From the point of view of the German Chancellor Otto von Bismarck, the advantage of these agreements, in which Germany did not participate, was the rapprochement of Great Britain with the tripartite alliance of Germany, Italy and Austria-Hungary. The Bismarck agreement succeeded in bringing the United Kingdom closer to the Triple Alliance (Germany, Austria – Hungary, Italy), without the German Empire itself would become a member of the Mediterranean Agreement. However, the agreement quickly lost its importance, with Britain and Russia making each other`s interests heard. After allowing the British to alienate by the Kruger telegram, William II broke the Mediterranean Agreement in 1896. Bismarck`s transition to the Mediterranean agreements must also be seen with regard to the German-Russian reinsurance contract. In the secret protocol to the reinsurance contract, Bismarck promised Russia to support its expansion efforts. By mediating the Mediterranean agreement, Bismarck did not de jure violate the reinsurance contract, but the spirit of the additional protocol. 28 Hajo, Holborn, Germany and Turkey (Berlin: Deutsche Verlagsgesellschaft for Politik und Geschichte, 1926), p. 1Google Scholar. See ibid., p.

46-49, for the excellent overview of German-Turkish relations between 1887 and 1889. Although it was published in 1926, Holborn`s study still has value because the author had access to previously unpublished documents from the Department of Foreign Affairs and unpublished documents from Radowitz. Holborn emphasizes the theme of “disinterest” in Bismarck`s middle East policy. Although Bismarck sought to maintain friendly relations with the sultan and gain an influential position in Constantinople, Bismarck, according to Holborn, never withdrew his initial view that Germany was an “unbiased” observer in the affairs of the Netherlands. By the late 1880s, however, Bismarck was more inclined than before to occasionally use his influence in Constantinople for immediate tactical purposes. See ibid., 69. See also Rich`s concise summary of Bismarck`s Near Eastern Politics in his Friedrich von Holstein, Volume I, p. 175 and 214-216. Rich clearly explains how Bismarck tried to balance Russian power in the Middle East without involving Germany. “In doing so,” Rich writes, “Bismarck has painsskedly freed Germany from its obligations in Eastern Europe, because Germany was not interested in this region and felt the main need to face the threat of France…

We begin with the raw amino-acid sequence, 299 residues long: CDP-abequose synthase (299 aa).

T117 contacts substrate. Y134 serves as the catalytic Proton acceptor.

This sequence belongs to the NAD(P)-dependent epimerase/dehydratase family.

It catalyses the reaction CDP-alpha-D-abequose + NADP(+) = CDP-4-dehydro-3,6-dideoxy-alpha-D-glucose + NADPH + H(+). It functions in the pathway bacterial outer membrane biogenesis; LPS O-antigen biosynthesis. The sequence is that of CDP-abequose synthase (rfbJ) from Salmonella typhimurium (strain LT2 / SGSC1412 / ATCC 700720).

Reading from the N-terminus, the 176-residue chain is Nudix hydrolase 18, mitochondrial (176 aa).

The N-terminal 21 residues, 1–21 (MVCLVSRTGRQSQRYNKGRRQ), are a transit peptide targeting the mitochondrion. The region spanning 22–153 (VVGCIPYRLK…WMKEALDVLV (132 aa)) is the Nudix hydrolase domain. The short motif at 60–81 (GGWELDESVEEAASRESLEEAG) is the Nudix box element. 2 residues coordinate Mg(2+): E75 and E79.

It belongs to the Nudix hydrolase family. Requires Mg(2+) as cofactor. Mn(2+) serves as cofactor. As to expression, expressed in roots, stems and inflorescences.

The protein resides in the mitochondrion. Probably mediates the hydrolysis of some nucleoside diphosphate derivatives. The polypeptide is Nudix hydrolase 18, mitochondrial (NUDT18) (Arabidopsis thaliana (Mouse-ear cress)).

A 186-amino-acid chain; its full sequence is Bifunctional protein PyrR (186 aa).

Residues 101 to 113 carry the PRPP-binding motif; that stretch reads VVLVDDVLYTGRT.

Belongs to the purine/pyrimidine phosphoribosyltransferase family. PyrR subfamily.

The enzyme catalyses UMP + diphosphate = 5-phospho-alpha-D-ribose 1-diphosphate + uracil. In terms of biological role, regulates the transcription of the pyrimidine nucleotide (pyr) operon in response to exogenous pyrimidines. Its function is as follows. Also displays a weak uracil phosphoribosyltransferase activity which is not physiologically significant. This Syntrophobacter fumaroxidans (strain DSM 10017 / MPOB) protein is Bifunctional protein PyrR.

It was not a simple policy, but it temporarily kept Russia out of the arms of France and preserved peace in Europe. Ibid., p.